Pacquiao-Bradley Boxing Bout Tonight; Sanchez, Asunto To Sing US-PHL National Anthems

LAS VEGAS – Manny “Pacman” Pacquiao will be defending his World Boxing Organization (WBO) welterweight crown tonight (June 9) against American challenger Tim Bradley, who holds an unbeaten record of 28-0 with 12 knockouts in the 18,300-seat MGM Grand Garden Arena.

During their weigh-in on Friday, Pacquiao came at 147 pounds, the welterweight limit; Bradley weighed 146 pounds.

On behalf of Malacañang, Deputy presidential spokesperson Abigail Valte wished the Sarangani congressman well and the best of luck.  “We are confident pagkatapos ng laban si Congressman Pacquiao ang mananaig.” (At the end of the fight, Congressman Pacquiao will be the eventual winner.)

Pacquiao is looking forward to giving his fans a treat better than his last match with Mexican nemesis Juan Manuel Marquez last November when Pacquiao struggled in defeating him in the 12-round bout. “Definitely, there is pressure on the Pacman,” says Terry Aranzado of Staten Island, New York, who has been regularly watching Paquiao’s bouts over the years.  “He has to show that his power punch still works; otherwise, it may be time for him to retire.”

The 5-1 underdog Bradley, on the other hand, considered Pacquiao as “worn-out, tired” and primed for a fall when they meet on the ring. “I can see it in his eyes, the wrinkles…(this) boy’s not ready for me,” he was quoted as saying.

But the champion, who was won in 8 weight division classes with a record of 54-3, two draws and 38 knockouts, and has recently found a spiritual re-awakening, appears at peace and confident to face Bradley. Unlike his match with Marquez, where his preparations were strained by marital strife, he has rigorously this time around.  In an interview with CNN, he said he has re-dedicated himself to God and spends his time in Bible study rather than gambling, drinking and womanizing.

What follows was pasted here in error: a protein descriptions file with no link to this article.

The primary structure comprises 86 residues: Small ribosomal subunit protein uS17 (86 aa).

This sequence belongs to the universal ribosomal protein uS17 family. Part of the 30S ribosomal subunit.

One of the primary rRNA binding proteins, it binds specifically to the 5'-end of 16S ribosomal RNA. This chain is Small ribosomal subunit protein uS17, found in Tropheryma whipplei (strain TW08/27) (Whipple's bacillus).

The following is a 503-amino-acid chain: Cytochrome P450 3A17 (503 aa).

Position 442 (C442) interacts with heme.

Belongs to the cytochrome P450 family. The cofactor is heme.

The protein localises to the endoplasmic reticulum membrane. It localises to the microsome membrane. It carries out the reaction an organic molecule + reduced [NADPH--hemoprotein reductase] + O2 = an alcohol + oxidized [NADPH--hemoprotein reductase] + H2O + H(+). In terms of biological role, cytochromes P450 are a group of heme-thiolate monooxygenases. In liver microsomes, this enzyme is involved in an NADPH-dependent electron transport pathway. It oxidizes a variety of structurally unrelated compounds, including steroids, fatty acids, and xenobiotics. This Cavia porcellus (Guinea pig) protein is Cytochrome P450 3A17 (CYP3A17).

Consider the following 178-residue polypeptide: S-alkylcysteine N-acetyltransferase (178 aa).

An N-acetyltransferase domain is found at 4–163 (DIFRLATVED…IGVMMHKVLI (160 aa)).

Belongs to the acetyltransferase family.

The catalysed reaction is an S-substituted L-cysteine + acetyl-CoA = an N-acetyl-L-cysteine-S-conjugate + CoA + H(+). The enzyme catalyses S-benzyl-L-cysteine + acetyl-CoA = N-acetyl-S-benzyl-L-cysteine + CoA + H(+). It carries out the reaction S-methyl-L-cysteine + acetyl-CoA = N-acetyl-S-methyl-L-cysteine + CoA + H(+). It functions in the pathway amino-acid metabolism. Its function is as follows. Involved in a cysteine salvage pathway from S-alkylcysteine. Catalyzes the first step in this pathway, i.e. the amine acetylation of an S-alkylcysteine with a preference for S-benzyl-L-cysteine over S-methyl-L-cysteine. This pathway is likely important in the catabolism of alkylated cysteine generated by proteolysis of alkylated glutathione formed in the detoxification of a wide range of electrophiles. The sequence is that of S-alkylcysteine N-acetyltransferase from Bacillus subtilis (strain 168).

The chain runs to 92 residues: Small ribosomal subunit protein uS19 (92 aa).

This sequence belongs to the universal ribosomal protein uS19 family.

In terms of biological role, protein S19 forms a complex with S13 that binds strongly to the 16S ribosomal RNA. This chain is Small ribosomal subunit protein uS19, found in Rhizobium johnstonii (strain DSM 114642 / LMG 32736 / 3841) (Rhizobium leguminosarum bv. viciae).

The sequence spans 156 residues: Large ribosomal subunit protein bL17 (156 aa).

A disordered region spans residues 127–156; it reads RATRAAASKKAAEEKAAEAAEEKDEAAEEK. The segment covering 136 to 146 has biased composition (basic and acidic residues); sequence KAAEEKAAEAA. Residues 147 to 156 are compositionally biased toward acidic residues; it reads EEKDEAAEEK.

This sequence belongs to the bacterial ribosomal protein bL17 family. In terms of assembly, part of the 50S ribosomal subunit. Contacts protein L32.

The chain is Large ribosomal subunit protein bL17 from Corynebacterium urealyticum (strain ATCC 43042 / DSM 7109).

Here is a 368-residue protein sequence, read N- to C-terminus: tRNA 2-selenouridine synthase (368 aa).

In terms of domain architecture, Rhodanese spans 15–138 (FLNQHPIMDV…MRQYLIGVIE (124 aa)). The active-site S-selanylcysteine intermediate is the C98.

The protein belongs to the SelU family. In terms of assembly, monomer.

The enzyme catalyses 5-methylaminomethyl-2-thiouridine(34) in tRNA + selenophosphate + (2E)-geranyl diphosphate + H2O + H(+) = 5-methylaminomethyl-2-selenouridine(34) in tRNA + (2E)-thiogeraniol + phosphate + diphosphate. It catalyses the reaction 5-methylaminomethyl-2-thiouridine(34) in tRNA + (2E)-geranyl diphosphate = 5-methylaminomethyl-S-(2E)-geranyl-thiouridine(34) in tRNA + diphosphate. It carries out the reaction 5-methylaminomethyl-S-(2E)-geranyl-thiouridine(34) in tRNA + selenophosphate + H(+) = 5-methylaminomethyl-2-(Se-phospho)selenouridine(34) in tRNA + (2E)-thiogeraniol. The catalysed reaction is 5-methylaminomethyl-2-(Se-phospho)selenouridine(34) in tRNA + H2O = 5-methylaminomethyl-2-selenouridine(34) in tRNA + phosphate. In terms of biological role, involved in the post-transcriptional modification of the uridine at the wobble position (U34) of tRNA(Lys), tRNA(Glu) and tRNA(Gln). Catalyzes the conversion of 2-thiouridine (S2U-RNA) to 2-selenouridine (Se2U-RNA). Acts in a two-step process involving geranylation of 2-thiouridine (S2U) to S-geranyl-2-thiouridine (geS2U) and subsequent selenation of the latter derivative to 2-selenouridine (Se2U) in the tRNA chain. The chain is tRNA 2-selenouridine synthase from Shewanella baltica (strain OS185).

“They’re as happy as can be,” trainer Freddie Roach said Thursday of Pacquiao and his wife, Jinkee. “He’s in a much better place than he was before his last fight.”

Roach said the change has carried over into the gym, but Bradley sounded a skeptical note this week.

“He’s here, he’s there, he’s fornicating and now he’s got his religion in place,” Bradley said. “I don’t have to throw religion in people’s face.”

Whatever the truth of Pacquiao’s spiritual quest and its impact on his physical abilities, Bradley’s trainer, Joel Diaz, said Saturday’s fight will come down to ring skills, pure and simple.

Diaz said that’s what will give his fighter a chance in what Bradley has acknowledged is the biggest bout of his life.

“Manny is a one-dimensional fighter,” Diaz claimed. “He unloads a lot of punches, but he’s reckless.

“He doesn’t focus on his defense. You can counter-punch him all night long. And Timothy’s a brawler who can move his feet and be smart enough to make any changes he needs to in there.”

Roach said Bradley isn’t a slick counter-puncher and won’t be able to match Pacquiao’s quickness.

“He’s the same fighter he was as an amateur,” Roach said of Bradley. “He makes the same mistakes. We’re going to take advantage of them.”

Meanwhile, American Idol runner-up Filipino-American-Mexican Jessica Sanchez will be singing the US national anthem.  Philippine-born Kirby Asunto, a 14-year old middle school student in New Jersey, will sing Lupang Hinirang.  Asunto was personally picked by Pacquiao himself before Sanchez was adjudged second place during the American Idol finals.

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